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Bypass is a form of covert entry that attempts to circumvent the security of the lock by attacking the cam, bolt, or locking knobs directly. While lockpicking focuses on defeating the security of the lock through manipulation of components, bypass goes directly to retracting the bolt without affecting the integrity of the components. Certain bypass techniques are also forms of destructive entry, but bypass generally refers to non-destructive methods.

Bypass Principles

Attacks against the cam or actuator are a class of bypass that is surprisingly effective. In this attack, a poorly designed cam or actuator may be manipulated without affecting components. This vulnerability is somewhat uncommon, but extremely effective and easy to do when present. Because tools must generate a mild amount of torque as well as travel through the plug, they leave distinct tool marks.

Spring loaded bolts or latches are subject to an attack known as shimming. In shimming, a wedge is used to separate the bolt from the spring, or the bolt from the recess (such as in a door). The classic credit card trick to open doors is a popular example of this technique. Low-security padlocks are also commonly susceptible to shimming of the shackle. Shimming against doors is also known as loiding.

Locks that use a thumb-turn or lever handle on the inside of the door may be vulnerable to bypass. In this attack a tool is slipped under the door and attempts to swing and catch onto the thumb-turn or lever. The tool is used to turn or pull until the door is opened. This may or may not have forensic evidence, depending on the material of the tool, handle, and how many attempts are necessary to gain entry.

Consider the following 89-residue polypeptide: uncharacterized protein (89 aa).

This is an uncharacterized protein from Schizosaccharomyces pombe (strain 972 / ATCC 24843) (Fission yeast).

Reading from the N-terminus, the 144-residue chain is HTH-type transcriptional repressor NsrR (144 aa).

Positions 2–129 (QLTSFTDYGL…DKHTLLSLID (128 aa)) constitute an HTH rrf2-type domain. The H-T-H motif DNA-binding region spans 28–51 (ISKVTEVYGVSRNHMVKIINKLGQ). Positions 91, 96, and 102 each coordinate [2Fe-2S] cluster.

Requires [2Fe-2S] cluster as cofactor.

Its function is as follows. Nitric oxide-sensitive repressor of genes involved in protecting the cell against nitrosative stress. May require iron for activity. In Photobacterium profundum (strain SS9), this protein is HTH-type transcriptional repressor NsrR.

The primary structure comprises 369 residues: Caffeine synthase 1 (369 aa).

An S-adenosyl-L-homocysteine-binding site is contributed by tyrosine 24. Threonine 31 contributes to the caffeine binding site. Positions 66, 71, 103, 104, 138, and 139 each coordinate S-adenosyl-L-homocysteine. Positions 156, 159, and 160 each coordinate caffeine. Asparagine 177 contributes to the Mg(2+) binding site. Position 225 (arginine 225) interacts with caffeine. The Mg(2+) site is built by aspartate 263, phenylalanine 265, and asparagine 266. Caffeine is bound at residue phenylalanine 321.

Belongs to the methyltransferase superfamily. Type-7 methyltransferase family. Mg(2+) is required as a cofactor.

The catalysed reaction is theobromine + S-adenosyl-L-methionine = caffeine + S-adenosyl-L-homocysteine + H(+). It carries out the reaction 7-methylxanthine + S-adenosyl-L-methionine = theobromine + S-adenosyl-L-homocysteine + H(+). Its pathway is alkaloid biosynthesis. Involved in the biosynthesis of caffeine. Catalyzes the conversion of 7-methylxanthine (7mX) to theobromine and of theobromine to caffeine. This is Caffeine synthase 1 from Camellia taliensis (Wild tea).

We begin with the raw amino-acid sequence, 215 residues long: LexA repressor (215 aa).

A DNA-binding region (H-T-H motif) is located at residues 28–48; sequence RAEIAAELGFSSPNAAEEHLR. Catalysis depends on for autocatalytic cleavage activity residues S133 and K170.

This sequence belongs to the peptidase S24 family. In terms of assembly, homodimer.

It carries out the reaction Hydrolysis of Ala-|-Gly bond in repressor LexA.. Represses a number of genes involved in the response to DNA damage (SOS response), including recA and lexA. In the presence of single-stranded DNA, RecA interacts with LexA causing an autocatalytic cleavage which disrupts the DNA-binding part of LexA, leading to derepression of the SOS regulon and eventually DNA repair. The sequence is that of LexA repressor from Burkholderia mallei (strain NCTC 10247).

In automobiles, the door frame may be attacked with what is known as a air wedge. First, a wedge (usually plastic) is used to lightly separate the door from the frame of the automobile, then a deflated air wedge is placed in the opening. The air wedge is filled with air, causing it to expand, and the door is held open to allow a tool to be inserted to manipulate the inner unlocking mechanisms inside the vehicle. This technique is commonly used by locksmiths during automobile lock-outs.

Forensic Evidence

The American 700 (old models) have a vulnerability that allows bypass via manipulation of the cam. Essentially, the cylinder is not required to move in order to actuate the cam. Tool marks left on the cam and back plate indicate that bypass was used as the method of entry.

The American series 700 lock showing signs of a well known bypass technique.

In response to the above attack American Lock (now owned by Master Lock) issued a hardware patch to prevent the bypass method. It is just a small metal disc, and in the photo we can see tool marks from where bypass was attempted. The 700 has since been redesigned because another attack against this component makes bypass again possible.

The American series 700 lock with hardware 'patch' showing attempted bypass.
Trace evidence from the bypass of the CodeLock 4000.

The Code Lock (4000 series) electromechanical lock is subject to a bypass attack that manipulates the bolt actuator. In the photo, material has been removed from both the actuator and the tool (a thin piece of metal) and scattered around the inside of the lock.

Marks on the actuator are the main source of distinct tool marks in this attack.

In most forms of bypass that target the actuator, tool marks on the actuator are distinct. In this photo, we see tool marks on the actuator of a Code Lock (4000 series). Notice tool marks are at a variety of angles and depths, all of which are inconsistent with normal use or wear.

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